Sound familiar? That’s because the “independence factors” for compensation committee members in Section 10C cover the same matters as the prohibitions in Section 10A(m)’s definition of audit committee independence. However, the exchanges would not be required to adopt the same prohibitions for determining compensation committee independence and will have flexibility to consider other factors in developing their definitions. For example, the exchanges might find compelling the line of argument that directors affiliated with significant investors (such as private equity funds or venture capital firms) should be permitted to serve on compensation committees, given their natural motivation to rigorously oversee compensation from the shareholders’ point of view.

Note, too, that the proposed independence factors relate to current relationships between the company and the compensation committee member, which is consistent with the approach in Rule 10A-3 for audit committee members.

Compensation Committee Advisers

As required by Section 10C, the Commission’s proposed rules would direct the exchanges to adopt listing standards providing that the compensation committee of a company:

  • must have sole discretion to retain or obtain the advice of a compensation consultant, separate legal counsel and other advisers; 
  • must be directly responsible for the appointment, compensation and oversight of the work of the compensation consultant, legal counsel or advisers so engaged; and 
  • must be provided appropriate funding from the company for the payment of reasonable compensation to any such advisers to the committee.

Such listing standards would further need to provide that a compensation committee may select an adviser only after considering the following five independence factors:

  • whether the compensation consulting company employing the compensation adviser is providing any other services to the company; 
  • how much the compensation consulting company who employs the compensation adviser has received in fees from the company, as a percentage of that person’s total revenue; 
  • what policies and procedures have been adopted by the compensation consulting company employing the compensation adviser to prevent conflicts of interest;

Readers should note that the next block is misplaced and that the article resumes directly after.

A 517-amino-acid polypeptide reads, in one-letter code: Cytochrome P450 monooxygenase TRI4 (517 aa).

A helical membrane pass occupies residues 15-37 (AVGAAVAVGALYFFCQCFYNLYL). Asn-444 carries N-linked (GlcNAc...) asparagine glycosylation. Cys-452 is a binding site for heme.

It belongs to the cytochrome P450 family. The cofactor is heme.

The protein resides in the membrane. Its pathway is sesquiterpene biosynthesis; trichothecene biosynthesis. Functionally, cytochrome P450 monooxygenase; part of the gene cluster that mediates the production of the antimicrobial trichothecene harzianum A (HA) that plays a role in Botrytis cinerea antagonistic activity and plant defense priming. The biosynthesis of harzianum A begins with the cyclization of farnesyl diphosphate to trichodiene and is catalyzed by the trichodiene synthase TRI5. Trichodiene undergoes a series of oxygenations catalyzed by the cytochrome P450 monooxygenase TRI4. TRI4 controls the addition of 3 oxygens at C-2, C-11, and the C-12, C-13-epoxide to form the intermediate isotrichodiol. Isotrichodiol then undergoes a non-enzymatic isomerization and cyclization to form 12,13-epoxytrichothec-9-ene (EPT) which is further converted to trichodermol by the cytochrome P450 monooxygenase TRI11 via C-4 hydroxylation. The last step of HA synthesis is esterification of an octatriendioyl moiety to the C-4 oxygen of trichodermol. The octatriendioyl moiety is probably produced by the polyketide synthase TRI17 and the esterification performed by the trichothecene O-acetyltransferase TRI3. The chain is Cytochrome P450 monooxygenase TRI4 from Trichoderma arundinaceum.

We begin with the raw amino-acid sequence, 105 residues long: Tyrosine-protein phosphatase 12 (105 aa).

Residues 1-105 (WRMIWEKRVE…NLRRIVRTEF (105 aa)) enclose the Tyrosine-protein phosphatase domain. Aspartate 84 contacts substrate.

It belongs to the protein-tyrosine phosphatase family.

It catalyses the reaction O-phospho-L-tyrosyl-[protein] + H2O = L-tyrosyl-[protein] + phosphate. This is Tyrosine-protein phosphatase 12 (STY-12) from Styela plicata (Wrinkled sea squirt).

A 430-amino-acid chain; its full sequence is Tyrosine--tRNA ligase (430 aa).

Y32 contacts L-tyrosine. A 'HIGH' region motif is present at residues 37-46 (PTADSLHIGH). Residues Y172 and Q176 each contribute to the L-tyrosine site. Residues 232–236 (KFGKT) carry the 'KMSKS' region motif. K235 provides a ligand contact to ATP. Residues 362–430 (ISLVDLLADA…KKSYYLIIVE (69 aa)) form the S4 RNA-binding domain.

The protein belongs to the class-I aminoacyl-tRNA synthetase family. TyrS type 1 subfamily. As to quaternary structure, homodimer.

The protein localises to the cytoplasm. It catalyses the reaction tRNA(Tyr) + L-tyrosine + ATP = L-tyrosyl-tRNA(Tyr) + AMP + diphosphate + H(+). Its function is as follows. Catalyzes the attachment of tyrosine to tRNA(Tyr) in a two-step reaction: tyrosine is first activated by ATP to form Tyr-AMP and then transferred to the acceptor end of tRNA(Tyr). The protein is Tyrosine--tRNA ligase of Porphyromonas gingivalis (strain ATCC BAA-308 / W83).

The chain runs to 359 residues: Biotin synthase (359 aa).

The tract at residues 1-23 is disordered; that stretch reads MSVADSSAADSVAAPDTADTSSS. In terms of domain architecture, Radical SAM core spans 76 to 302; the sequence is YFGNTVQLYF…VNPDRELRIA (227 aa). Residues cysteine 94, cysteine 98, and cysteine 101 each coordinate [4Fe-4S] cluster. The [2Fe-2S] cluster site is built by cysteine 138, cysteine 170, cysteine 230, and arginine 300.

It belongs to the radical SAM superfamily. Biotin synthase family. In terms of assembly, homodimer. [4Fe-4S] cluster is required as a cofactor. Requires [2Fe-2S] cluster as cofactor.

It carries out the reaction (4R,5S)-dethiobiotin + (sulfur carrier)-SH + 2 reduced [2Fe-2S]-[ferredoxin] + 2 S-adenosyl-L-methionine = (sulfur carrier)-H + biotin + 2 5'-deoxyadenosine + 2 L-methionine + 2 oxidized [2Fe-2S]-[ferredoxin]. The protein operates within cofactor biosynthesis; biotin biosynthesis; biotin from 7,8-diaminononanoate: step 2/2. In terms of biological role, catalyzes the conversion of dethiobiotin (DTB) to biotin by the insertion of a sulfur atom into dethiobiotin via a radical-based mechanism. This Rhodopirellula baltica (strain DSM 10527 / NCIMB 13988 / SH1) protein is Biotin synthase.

• whether the compensation adviser has any business or personal relationship with a member of the compensation committee; and
  • whether the compensation adviser owns any stock of the company.

Again, the Commission’s proposed rules would allow the exchanges themselves to impose additional considerations, subject to the Commission’s approval of the submitted listing standards.

Observations:

The Dodd-Frank Act does not require that a compensation adviser be independent, only that the compensation committee consider the enumerated independence factors before selecting a compensation adviser. Because of this, the Commission notes that the proposed rules do not contemplate that the listing standards would establish materiality or bright-line numerical thresholds with respect to any factor.

While independence of compensation consultants has been a matter of focus for several years, the notion of “independent” legal counsel for the compensation committee has been less compelling. Interestingly, the Commission notes in the proposing release that it does not construe Section 10C as requiring a compensation committee to retain independent legal counsel or as precluding a compensation committee from retaining non-independent legal counsel or obtaining advice from in-house counsel or outside counsel retained by the company or management.

While the Commission believes the factors set forth in Section 10C are generally comprehensive, it seeks comment as to whether there are any additional independence factors that should be taken into consideration by a listed company’s compensation committee when selecting a compensation adviser. The Commission is also soliciting comment as to whether the enumerated factors are competitively neutral, as required by the statute.